Who said Test cricket is dead?
New Zealand's dramatic victory in Hobart is the latest in a string of thrilling finishes, writes Stephen Brenkley
For a game that is dead on its feet, Test cricket is doing a magnificent impression of being in the rudest health. When New Zealand defeated Australia by seven runs in Tasmania yesterday, it was the fourth electrifying contest in a month, the third in which all four results were possible going down to the wire.
In such circumstances, it is difficult to know what can be done to rescue the grandest sporting spectacle on the planet. It may need slicker marketing, smarter promotion and a higher profile but nothing could be a greater advertisement than the product itself.
Like the recent thrilling matches that had preceded it, the second Test at the Bellerive Oval was sparsely attended. Maybe there are better things on offer in Hobart on early summer Mondays.
But there were enough enraptured spectators in the ground to ensure that the match felt as well as looked like an epic. They were subjected to a series of fluctuations, ups, downs, toing, froing, ebbing, flowing, all interspersed with that modern piece of sporting theatre, the umpire review system.
At the start of the day in a low-scoring Test, which made the occupation of seam bowling appear worthwhile, Australia were big favourites. They were 72 for 0, needing 241 to win. There were other reasons for Australian optimism: they led 1-0 in the series, had not lost any of the 10 previous Tests in Tasmania, had not lost to New Zealand in a Test for almost 19 years and not at home for almost 26. New Zealand had barely managed to see off Zimbabwe last month, eventually scraping home by 34 runs.
A wicket fell to the 11th ball of the fourth day before a run had been added. There followed a meagre recovery but in a few minutes before lunch the fledgling fast bowler Dougie Bracewell took three wickets in nine balls. What scalps they were too: Ricky Ponting, Michael Clarke, Michael Hussey.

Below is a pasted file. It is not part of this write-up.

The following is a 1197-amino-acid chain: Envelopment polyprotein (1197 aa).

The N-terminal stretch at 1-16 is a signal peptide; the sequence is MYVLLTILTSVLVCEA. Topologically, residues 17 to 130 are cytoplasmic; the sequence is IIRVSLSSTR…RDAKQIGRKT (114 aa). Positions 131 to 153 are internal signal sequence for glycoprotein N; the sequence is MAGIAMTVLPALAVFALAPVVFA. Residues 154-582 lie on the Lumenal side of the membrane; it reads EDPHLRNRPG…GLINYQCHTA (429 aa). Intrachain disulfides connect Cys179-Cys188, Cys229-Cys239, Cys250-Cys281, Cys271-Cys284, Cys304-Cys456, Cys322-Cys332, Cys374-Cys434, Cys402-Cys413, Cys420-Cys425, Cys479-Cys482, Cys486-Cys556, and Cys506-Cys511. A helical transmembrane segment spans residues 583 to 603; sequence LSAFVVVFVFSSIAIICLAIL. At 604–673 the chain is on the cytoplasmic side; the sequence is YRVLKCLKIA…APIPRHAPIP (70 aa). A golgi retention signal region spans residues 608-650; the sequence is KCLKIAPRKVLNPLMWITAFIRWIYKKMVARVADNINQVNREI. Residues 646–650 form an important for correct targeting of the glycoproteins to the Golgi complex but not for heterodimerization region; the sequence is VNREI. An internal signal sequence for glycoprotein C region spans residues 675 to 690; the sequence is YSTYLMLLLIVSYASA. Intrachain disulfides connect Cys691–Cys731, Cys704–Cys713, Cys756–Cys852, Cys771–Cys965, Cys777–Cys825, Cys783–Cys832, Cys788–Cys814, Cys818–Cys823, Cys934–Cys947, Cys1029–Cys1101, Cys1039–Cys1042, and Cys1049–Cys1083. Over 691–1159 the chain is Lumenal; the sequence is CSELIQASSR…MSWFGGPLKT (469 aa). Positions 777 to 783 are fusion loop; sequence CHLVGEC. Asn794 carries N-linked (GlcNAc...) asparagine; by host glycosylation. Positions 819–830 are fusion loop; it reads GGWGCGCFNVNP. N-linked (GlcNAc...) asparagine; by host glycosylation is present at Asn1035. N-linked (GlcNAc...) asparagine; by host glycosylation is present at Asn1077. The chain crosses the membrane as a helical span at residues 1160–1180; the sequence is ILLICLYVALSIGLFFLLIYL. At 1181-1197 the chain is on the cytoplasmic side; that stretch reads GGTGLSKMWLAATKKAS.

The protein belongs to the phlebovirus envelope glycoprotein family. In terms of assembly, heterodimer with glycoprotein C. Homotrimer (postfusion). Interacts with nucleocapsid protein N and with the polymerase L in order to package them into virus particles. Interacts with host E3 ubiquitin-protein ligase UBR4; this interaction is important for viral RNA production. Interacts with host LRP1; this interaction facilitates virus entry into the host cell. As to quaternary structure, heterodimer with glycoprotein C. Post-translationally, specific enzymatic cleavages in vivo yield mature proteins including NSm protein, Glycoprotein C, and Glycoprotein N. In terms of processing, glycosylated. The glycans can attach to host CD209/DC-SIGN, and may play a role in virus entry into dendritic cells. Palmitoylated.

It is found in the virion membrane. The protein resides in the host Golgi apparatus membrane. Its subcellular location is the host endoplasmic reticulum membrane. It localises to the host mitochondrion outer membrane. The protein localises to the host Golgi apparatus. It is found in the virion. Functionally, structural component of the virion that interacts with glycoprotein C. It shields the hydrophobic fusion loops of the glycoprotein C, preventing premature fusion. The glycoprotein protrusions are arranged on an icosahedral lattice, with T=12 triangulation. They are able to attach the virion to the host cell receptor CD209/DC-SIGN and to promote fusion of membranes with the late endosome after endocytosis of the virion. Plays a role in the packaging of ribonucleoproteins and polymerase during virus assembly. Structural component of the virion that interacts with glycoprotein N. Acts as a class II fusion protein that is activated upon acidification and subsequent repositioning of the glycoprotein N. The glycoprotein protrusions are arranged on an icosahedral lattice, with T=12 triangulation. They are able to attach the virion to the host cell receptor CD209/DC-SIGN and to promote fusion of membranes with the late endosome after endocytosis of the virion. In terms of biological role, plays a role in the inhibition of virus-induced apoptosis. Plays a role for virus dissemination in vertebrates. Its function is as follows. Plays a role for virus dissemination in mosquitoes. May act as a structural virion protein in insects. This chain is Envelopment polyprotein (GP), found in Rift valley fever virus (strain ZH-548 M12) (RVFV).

Ponting walked off to a standing ovation, partly no doubt because he was performing in front of fellow Tasmanians for the last time, partly because it might have been his last Test in front of anybody. Australia's next Test is at Melbourne on Boxing Day and Ponting is not certain to be there. Nor, come to that, is Hussey. But in Australia at present the folk song of choice is probably not "Waltzing Matilda" but "Where Did All The Young Batsmen Go? To Twenty20 everyone", perhaps.
It was one of those short-form stars, David Warner, who kept Australia in the hunt. Plucked from club cricket three years ago to have a bash in international T20, he played a commendable innings. By rights, his method on a sporting pitch should not have been sufficiently sound but he put his more elevated colleagues to shame.
Australia scraped to 192 for 5 before Tim Southee and Bracewell, neither of them born when their country last won in Australia, engineered more catastrophe. Soon enough it was 199 for 9, but Warner, with nothing to lose, and the No 11, Nathan Lyon, threatened to burst New Zealand dreams.